So now that I’ve dazzled you with the statistics, let’s look at the practicalities of including water exercise in your training program.

  • BEFORE commencing any exercise regime, get the OK from your health practitioner especially if you have an injury or chronic health condition. One of my clients has a chronic health condition and she blitzed her most recent medical tests which is attributed to her commitment to water-based training in the summer and a weekly land-based exercise class in the winter. She’s also a keen golfer so she has all bases covered. And I just love her mindset around staying healthy.
  • Decide if shallow water or deep-water aqua classes (or both) is best for you. Shallow water is great for getting the heart rate up and really ramping up your fitness quickly if you work hard. Burn those calories Baby!  If you have back, hip, feet or knee issues, deep water classes may be the better option as you are suspended off the pool floor by a buoyancy belt so your joints are more protected. Deep water is a fantastic workout and uses a lot of the core muscles to get the body moving. You’ll be sleeping like a well-behaved baby after either type of class I promise.
  • Look for classes that are fun and you feel connected with the participants and the Instructor otherwise you won’t stay committed to attending the classes. Sit on the deck and observe a class if you’re not sure. I always have music to move to in my classes, appropriate to the age demographic. If you’re into head thumping heavy metal music, then an Over 50s class might be stretching it a bit.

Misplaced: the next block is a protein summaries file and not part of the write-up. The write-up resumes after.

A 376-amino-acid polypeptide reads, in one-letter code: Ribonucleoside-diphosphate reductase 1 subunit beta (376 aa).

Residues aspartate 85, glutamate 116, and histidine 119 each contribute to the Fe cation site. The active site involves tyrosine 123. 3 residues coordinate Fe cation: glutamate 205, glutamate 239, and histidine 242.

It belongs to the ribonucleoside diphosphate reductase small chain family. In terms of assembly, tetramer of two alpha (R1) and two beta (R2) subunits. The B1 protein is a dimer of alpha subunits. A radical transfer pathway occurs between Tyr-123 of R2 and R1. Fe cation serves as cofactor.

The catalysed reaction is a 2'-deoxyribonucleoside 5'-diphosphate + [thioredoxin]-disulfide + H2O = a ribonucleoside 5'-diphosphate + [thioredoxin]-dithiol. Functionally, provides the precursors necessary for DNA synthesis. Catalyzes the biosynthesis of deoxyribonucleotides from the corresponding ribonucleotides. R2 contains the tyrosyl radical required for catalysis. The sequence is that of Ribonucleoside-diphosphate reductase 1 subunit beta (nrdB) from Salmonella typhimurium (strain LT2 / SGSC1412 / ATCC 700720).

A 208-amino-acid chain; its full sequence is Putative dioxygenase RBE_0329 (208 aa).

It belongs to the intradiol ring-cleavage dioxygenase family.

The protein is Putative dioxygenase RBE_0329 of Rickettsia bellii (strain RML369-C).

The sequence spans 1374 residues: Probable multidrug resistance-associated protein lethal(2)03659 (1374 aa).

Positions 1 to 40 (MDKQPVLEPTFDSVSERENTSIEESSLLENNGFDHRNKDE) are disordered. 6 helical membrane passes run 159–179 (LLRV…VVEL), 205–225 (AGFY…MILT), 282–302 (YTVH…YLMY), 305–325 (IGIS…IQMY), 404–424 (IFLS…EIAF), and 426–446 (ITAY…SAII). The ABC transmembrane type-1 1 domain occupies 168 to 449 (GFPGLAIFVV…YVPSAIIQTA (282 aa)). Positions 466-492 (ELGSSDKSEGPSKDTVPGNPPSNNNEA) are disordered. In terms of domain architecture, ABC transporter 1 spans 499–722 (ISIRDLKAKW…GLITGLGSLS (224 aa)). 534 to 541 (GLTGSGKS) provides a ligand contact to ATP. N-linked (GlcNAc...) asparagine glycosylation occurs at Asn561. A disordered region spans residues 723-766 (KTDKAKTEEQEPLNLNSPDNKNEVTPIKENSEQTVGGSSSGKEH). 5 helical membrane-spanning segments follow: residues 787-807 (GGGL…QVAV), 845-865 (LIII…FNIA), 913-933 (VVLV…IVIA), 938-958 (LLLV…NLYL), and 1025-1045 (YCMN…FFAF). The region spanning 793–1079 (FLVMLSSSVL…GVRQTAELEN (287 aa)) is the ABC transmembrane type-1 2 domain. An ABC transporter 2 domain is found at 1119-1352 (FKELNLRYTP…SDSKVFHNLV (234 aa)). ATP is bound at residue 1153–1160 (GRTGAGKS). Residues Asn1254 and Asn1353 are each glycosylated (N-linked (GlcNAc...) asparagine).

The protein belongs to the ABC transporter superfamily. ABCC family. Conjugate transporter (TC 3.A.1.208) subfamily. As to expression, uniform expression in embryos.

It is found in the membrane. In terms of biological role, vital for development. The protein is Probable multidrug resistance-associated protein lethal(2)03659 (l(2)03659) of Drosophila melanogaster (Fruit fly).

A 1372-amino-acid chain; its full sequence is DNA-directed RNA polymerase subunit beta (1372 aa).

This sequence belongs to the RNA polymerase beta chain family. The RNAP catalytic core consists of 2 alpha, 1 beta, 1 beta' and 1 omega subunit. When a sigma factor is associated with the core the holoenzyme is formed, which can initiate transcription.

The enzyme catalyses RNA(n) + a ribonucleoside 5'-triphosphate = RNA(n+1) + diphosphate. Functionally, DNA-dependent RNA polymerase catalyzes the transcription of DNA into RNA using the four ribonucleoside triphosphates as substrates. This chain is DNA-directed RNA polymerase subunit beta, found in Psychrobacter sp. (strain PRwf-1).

• Find an Instructor that will support and encourage you to work at your own pace, especially in the early weeks. If you have hearing challenges, look for an Instructor that gives visual instruction as well as verbal. Instructing over water can distort the instructors voice so having the visuals is very helpful.
  • Worried about your wobbly bits? Don’t be. We all have them and for the extra shy, I suggest a pair of Lycra shorts under the swimmers to increase the intrigue factor!
  • If the pool is outdoors, then slip, slap and slop plus hydration. You might be exercising in the water, but you still need to hydrate during class. And no peeing in the pool please! That’s what toilets are for.
  • If you’re hitting the pool for an early morning class, don’t overload your belly with a full English breakfast beforehand but do have something to eat at least an hour prior to the class. A banana and nuts or a light healthy cereal should do it. For a night class, same deal but probably ramp it up a bit for a deep-water class. Any protein is good an hour or two before class. Just don’t do the three-course dinner and wine as the reflux is going to taste awful on the way back up. And while we’re talking about alcohol – Don’t!! It will still be there when you get home.
  • Skin hydration is essential. Highly chlorinated public pools are a necessity so have a shower as soon as possible after leaving the pool and have the body moisturiser handy. I’ve been known to take my aqua weights down to Little Cove at Noosa when it’s calm. It will impress the other swimmers no end I promise. And I’ll take saltwater over chlorinated water anytime but it’s a bit hard to come by here in Brisbane. If you see me down there, come and say hello (but don’t be creepy about it).

So now you have the facts, it’s up to you to make the effort. Get Wet, Get Fit. But most of all, ENJOY.

Ruth Reinhard is an Active Ageing and Results Coach & Speaker based in Brisbane, Australia. She is also the founder and owner of Health thru Fitness, a boutique fitness business catering for the 50+ community. She’s passionate about providing a fun and respectful space for her clients to exercise safely and within their own capabilities. Ruth loves to educate and motivate her Over 50s community to keep moving.  #thinkboldnotold

©Ruth Reinhard 2019